And it occurred to me that I could. So I did. I gave my badge to my #2 guy, asked him to clock me out at the end of the shift, sent an email to my boss to say I wasn’t coming back and went home.

    That’s not the best part. The best part is when one of my friends at work called me up that morning.

    Friend: “Dude, they just had a meeting for all the warehouse. About you.”
    Me: “… the fuck?”
    Friend: “K came out and said that you were a ‘black cancer eating away at the morale of the warehouse and that we were better off without you.’”
    Me: “ROFL”
    Friend: “Yeah. After he walked away, boss said, ‘We’re fucked’, and walked away. End of meeting. Thought you’d like to know.”
    Me: “ROFLMAO”

    I got a call from management later that morning asking me what it would take to come back. I told them, “Supervisor, $3/hour raise and a public apology from K.” They said that I’d be a supervisor and they could swing the raise, but they weren’t sure if they could get K to apologize.

    I told them to get back to me when they could.

    Their productivity plummeted. The plant went closed six months later. And K was out of a job.

    That’s the best part.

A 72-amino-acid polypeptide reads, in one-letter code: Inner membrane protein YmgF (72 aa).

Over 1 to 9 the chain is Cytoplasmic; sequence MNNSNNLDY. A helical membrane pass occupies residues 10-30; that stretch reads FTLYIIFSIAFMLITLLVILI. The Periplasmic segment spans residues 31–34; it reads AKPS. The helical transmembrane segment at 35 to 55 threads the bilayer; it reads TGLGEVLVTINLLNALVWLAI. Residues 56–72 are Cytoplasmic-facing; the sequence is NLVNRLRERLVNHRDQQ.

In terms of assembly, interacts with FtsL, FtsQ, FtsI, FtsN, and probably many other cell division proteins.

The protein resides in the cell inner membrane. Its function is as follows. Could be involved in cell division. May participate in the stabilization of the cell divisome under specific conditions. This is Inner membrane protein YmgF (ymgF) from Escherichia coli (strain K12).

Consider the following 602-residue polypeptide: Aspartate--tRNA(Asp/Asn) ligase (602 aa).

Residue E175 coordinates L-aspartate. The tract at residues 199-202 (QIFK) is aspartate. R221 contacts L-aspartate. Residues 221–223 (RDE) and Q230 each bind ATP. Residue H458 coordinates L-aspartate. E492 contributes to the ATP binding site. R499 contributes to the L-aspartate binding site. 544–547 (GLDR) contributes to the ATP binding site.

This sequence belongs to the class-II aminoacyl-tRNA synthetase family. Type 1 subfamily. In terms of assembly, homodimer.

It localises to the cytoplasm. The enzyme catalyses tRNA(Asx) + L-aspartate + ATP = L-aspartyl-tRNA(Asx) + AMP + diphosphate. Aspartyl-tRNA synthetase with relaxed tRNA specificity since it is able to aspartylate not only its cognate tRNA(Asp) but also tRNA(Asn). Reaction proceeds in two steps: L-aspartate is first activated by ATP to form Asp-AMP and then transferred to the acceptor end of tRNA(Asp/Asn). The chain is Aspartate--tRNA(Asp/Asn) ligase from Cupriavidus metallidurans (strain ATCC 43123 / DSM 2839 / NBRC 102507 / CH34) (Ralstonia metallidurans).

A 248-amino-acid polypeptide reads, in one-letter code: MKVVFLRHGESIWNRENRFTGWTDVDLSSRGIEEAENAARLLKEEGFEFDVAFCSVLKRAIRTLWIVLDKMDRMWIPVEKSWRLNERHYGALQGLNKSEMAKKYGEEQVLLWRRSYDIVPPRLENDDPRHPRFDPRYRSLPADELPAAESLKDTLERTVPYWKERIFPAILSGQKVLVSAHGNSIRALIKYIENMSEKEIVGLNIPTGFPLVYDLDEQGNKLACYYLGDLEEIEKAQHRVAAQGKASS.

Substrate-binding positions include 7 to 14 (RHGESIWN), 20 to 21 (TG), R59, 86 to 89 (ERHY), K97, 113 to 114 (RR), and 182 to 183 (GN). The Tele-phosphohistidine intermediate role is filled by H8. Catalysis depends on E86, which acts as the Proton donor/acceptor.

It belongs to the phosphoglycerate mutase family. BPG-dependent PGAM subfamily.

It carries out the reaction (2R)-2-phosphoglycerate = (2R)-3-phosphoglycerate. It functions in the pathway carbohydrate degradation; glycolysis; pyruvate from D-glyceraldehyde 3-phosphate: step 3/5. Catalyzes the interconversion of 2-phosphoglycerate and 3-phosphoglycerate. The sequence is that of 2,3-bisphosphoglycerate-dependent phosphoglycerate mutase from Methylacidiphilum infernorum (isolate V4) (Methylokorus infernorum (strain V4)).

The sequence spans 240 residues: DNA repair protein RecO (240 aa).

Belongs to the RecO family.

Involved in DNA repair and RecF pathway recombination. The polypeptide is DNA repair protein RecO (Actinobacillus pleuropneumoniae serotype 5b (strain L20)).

• Elder Futhark says:

    At another company I swapped the "S" and "D" key on one of the VP's computer keyboards. The help desk eventually replaced his computer.

  • grumpygradstudent says:

    I used to work as a stock boy in a grocery store. I did the traditional act on my last day: hide eggs all over the stock room.

  • "I bet one of you can top it."

    I wouldn't even try. It might not be like defacing a Botticelli, but it wouldn't be far off. Maybe a Rubens.

  • How's this.

    My buddy's girlfriend got into law school in another part of the country, so in moving away she would have to leave her legal assistant position at a notable Chicago law firm. (4 weeks ago)

    But instead of just giving them notice, she was too freightened/embarrassed to outright quit.

    So instead she concocts a wild story claiming she has become deathly ill and is getting a blood transfusion. Needless to say she couldn't work anymore.

    Problem is, as everyone but her would have expected but her, co-workers checkep up with her frequently as they were concerned for her health.

    She's been keeping this ruse up for about a month now. She's in so deep its getting sad. BUT SO HILARIOUS.

  • I once worked for a telemarketer. Four hour shifts at dinner time, interrupting people and asking them for money. After about 6 months of it, I couldn't stomach it any more.